Looking for smart, reliable employees? The over-65 set is a good place to start.
With some hefty new contracts to provide spare parts to the U.S. government in place, CPI Aerostructures was in need of skilled mechanics. But when CEO Edward J. Fred placed an ad in the local paper, he noticed something unusual: In addition to the usual crop of eager, inexperienced youngsters looking to start their careers, the $24 million Edgewood, N.Y., manufacturer was flooded with inquiries from retired mechanics, many of them well past the age of 65. "These were people who had spent their entire lives making planes," Fred says. "And some wanted to work just three or four days a week."
And so Fred was faced with a decision: hire younger workers who would require training and supervision but who would eventually become productive full-timers with the potential to remain at the company for the long haul, or turn to older veterans who were already up to speed but would work fewer hours and probably have shorter careers at the company. As it happened, Fred hired four men -- two full-time, two part-time, and all over the age of 65. "We had to ask ourselves who would best help us with as few growing pains as possible," he says. Sure, managing his elders poses some difficulties. But the upside, he says, is considerable: "What we lose in time off, we make up for in the knowledge that their work is done right and on time."
With a soft economy that has depleted retirement funds and with people living longer, healthier lives, more Americans are opting to remain in the work force long past retirement age. And as Fred recently learned, that represents an unusual opportunity for business owners looking for experienced, reliable employees. In fact, pretty soon hiring older workers will be less of an option and more of a necessity. Between 2000 and 2010, the number of Americans between the ages of 55 and 64 will jump 47.2%, compared with a scant 2.8% increase among those aged 25 to 34, according to the Bureau of Labor Statistics. And those 35- to 45-year-olds who probably account for the bulk of your top management talent? Their numbers will actually drop 13.7%. Factor in the looming insolvency of Social Security and Medicare, not to mention less-than-robust 401(k) plans, and the bottom line is clear: The U.S. work force is getting a lot grayer.
That doesn't bother Jeff Baker, the 50-year-old CEO of Poorman-Douglas, a Beaverton, Oreg., company that handles administrative work for courts and has revenue of $40 million. He's been recruiting older workers for years. Today, approximately 10% of his 279 employees are over 60 -- including his three top salespeople, who outperform their younger colleagues by as much as 37%. "We sell professional services and customers need to have faith in the sales and marketing people," says Baker. "Having a little gray in your hair is an advantage." Case in point: Poorman- Douglas just won a major contract to process the administrative paperwork for the United Airlines bankruptcy case -- a deal engineered by two of his older salespeople. "I think their breadth of knowledge made a big difference in getting that job," Baker says.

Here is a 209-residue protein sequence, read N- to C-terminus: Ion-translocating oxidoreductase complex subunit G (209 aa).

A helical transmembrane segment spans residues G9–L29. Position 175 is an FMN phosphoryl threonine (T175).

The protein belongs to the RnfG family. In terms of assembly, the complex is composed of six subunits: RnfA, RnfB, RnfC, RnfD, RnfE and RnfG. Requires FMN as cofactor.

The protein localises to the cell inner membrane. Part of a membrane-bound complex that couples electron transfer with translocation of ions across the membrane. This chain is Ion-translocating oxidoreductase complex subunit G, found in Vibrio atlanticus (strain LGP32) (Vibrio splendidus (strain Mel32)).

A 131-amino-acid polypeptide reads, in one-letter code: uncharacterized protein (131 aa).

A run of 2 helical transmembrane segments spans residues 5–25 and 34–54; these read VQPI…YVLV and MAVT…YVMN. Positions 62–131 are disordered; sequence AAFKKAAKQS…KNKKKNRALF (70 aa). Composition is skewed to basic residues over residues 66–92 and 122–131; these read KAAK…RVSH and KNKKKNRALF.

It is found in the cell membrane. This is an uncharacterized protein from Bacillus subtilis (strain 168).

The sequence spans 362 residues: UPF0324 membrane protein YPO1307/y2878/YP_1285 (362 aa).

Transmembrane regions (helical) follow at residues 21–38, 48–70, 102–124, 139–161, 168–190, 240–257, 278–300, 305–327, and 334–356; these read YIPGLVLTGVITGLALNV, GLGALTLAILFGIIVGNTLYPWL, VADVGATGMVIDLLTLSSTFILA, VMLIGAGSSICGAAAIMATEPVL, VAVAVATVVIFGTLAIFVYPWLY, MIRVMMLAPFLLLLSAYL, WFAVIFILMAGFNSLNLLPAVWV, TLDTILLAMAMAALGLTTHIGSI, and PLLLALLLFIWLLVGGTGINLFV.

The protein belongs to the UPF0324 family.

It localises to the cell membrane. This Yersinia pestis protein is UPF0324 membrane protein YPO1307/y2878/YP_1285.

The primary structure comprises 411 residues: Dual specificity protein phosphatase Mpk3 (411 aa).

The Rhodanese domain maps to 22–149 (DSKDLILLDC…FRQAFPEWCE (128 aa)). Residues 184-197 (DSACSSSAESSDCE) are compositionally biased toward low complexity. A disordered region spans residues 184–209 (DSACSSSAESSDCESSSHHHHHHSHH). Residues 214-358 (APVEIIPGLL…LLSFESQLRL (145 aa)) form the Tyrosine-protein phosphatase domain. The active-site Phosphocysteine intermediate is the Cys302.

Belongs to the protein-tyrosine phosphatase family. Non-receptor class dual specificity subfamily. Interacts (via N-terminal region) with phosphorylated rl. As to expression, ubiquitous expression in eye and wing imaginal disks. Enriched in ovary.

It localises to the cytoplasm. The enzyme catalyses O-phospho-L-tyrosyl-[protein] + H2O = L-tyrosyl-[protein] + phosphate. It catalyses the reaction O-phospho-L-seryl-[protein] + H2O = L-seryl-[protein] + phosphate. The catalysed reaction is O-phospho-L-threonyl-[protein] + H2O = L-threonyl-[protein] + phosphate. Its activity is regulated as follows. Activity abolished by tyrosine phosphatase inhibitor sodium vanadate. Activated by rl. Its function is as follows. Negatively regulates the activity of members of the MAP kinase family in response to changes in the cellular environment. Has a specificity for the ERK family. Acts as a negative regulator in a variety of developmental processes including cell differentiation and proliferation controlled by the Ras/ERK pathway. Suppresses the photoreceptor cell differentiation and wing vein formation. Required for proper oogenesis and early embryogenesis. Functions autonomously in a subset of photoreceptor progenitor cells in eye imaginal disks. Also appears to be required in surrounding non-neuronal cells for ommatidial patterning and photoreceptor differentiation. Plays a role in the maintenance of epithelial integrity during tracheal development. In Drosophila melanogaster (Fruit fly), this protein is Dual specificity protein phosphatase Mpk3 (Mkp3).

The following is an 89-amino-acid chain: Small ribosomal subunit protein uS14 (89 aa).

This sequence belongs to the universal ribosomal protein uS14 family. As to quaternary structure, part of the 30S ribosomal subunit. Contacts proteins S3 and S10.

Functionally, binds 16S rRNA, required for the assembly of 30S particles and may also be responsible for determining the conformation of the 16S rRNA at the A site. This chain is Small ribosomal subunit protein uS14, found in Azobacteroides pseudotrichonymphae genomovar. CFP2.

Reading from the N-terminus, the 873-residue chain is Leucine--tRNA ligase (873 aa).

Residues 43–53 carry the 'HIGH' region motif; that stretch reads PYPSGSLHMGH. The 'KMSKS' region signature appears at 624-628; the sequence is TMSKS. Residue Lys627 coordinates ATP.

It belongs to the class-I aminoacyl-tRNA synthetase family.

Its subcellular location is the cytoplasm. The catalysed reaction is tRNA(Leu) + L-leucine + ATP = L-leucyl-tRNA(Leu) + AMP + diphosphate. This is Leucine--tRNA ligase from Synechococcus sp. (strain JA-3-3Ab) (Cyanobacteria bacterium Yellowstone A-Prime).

Baker is also fond of hiring older people for some of the firm's less senior positions. Retaining a receptionist, he notes, had been a perennial problem because younger workers tended to take the job with an eye toward moving up in the company. Finally, he hired a woman in her mid-50s. She's been with the company for 10 years. Says Baker: "It was exactly the job she wanted."
To be sure, managing a multigenerational work place can be challenging, requiring heightened sensitivity to employees' individual needs and workstyles. "Occasionally, an older worker will be looking for a little more respect simply because of the years put in," Baker says. At the same time, he adds, "younger workers may feel stymied because there's somebody older and established in a position above them." So Baker takes care to spread the opportunities equally. "You need to think about what people want in terms of being fulfilled."
In addition, hiring experienced workers can be more expensive. Consider health care costs: A 2001 report on older workers by the General Accounting Office found that 17% of people between the ages of 55 and 64 have a "work-limiting health problem," compared with 9% of those aged 40 to 54, and 5% of people aged 30 to 39. Numbers like that can add up to higher premiums from health insurers. And salaries for older workers tend to be higher as well. At CPI Aerostructures, for example, older aircraft mechanics earn about 20% more than their less experienced counterparts, Fred says. But he believes the premium more than pays for itself because the more experienced workers serve as teachers to their younger colleagues, which has slashed the company's training costs. "If I had spent money to get them trained," Fred says, "we wouldn't have received the same dollar benefit."
But Fred says his older employees provide CPI Aerostructures with far more than just skilled labor -- a workplace culture that harkens back to the golden age of aircraft manufacturing. "Years ago," he says, "Long Island's culture was all Grumman and Fairchild. Having these gentlemen here has brought some of that old-time feeling back into our shop." Since bringing on his older mechanics three years ago, he's noticed that his younger workers seem more willing to work overtime and appear to take greater pride in their work. Says Fred: "I attribute that directly to the fact that the retirees have instilled a new work ethic in them."